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Nationality: Nigerian. Born: Albert Chinualumogu in Ogidi, 16 November 1930. Education: Government College, Umuahia, 1944-47; University College, Ibadan, 1948-53, B.A. (London) 1953. Family: Married Christiana Chinwe Okoli in 1961; two sons and two daughters. Career: Talks producer, Lagos, 1954-57, controller, Enugu, 1958-61, and director, Voice of Nigeria, Lagos, 1961-66, Nigerian Broadcasting Corporation; chairman, Citadel Books Ltd., Enugu, 1967. Senior research fellow, 1967-73, professor of English, 1973-81, and since 1984 professor emeritus, University of Nigeria, Nsukka. Visiting professor, 1972-75, and Fulbright Professor, 1987-88, University of Massachusetts, Amherst; visiting professor, University of Connecticut, Storrs, 1975-76; Regents' Lecturer, University of California, Los Angeles, 1984; Visiting Distinguished Professor of English, City College, New York, 1989, visiting professor, Stanford University, 1990. Charles P. Stevenson Professor of Literature, Bard College. Founding editor, Heinemann African Writers series, 1962-72 and since 1970 director, Heinemann Educational Books (Nigeria) Ltd., and Nwankwo-Ifejika Ltd. (later Nwamife), publishers, Enugu; since 1971 editor, Okike: An African Journal of New Writing, Nsukka; since 1983 governor, Newsconcern International Foundation, London; since 1984 founder and publisher, Uwa Ndi Igbo: A Bilingual Journal of Igbo Life and Arts. Since 1998 goodwill ambassador, United Nations Population Fund. Awards: Margaret Wrong Memorial prize, 1959; Nigerian National trophy, 1960; Rockefeller fellowship, 1960; Unesco fellowship, 1963; Jock Campbell award (New Statesman ), 1965; Commonwealth Poetry prize, 1973; Neil Gunn International fellowship, 1974; Lotus award for Afro-Asian writers, 1975; Nigerian National Merit award, 1979; Commonwealth Foundation award, 1984. Litt.D.: Dartmouth College, Hanover, New Hampshire, 1972; University of Southampton, 1975; University of Ife, 1978; University of Nigeria, 1981; University of Kent, Canterbury, 1982; University of Guelph, Ontario, 1984; Mount Allison University, Sackville, New Brunswick, 1984; Franklin Pierce College, Rindge, New Hampshire, 1985; University of Ibadan, 1989; Skidmore College, Saratoga Springs, New York, 1990; D. Univ.: University of Stirling, 1975; Open University, Milton Keynes, Buckinghamshire, 1989; LL.D.: University of Prince Edward Island, Charlottetown, 1976; D.H.L.: University of Massachusetts, 1977; Westfield College, London, 1989; Georgetown University, Washington, D.C., 1990; doctor of letters, honoris causa, Trinity College, Connecticut, 1999. Honorary Fellow, Modern Language Association (USA), 1975; member, Order of the Federal Republic of Nigeria, 1979; Honorary Member, American Academy, 1982; Fellow, Royal Society of Literature, 1983. Member: University of Lagos Council, 1966; chairman, Society of Nigerian Authors, 1966, and Association of Nigerian Authors, 1982-86; member, Anambra State Arts Council, 1977-79; Pro-Chancellor and Chairman of Council, Anambra State University of Technology, Enugu, 1986-88. Since 1981 member of the Executive Committee, Commonwealth Arts Organization, London; since 1983 member, International Social Prospects Academy, Geneva; since 1984 director, Okike Arts Center, Nsukka. Served on diplomatic missions for Biafra during Nigerian Civil War, 1967-69; deputy national president, People's Redemption Party, 1983. Address: P.O. Box 53, University of Nigeria, Nsukka, Anambra State, Nigeria.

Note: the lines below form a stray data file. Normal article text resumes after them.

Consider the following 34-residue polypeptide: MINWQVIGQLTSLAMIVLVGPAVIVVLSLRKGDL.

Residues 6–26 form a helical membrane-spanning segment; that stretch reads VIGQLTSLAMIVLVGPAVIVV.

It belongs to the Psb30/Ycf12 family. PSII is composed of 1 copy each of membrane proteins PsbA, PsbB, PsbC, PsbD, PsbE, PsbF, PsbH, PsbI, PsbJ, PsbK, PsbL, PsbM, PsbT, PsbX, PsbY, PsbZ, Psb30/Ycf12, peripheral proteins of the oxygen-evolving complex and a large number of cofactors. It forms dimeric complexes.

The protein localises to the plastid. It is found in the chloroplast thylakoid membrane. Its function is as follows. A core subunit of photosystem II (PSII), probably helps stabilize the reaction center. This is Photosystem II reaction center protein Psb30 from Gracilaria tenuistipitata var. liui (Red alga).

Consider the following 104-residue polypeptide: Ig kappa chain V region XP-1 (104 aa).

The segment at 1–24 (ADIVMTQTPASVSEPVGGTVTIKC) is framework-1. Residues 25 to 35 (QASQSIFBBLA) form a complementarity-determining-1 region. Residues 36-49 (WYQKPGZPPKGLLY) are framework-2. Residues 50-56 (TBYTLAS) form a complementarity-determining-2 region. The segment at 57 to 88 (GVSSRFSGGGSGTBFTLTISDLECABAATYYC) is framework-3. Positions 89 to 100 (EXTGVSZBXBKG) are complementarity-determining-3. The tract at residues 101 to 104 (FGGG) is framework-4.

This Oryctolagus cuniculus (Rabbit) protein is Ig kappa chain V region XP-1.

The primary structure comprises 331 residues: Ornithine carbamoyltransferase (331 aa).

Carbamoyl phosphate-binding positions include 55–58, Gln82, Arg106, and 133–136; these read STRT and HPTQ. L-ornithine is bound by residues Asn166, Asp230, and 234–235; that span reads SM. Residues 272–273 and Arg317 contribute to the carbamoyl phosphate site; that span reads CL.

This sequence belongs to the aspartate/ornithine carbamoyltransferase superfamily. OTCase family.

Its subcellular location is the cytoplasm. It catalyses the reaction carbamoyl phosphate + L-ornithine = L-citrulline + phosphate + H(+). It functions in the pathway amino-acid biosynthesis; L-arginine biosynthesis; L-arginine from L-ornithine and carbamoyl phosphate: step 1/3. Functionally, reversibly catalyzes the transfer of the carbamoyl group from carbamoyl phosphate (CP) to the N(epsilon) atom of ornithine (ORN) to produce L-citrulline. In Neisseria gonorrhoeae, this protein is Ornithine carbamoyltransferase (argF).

Things Fall Apart. London, Heinemann, 1958; New York, McDowellObolensky, 1959; introduction by Kwame Anthony Appiah, New York, Knopf, 1992.
No Longer at Ease. London, Heinemann, 1960; New York, Obolensky, 1961.
Arrow of God. London, Heinemann, 1964; New York, Day, 1967.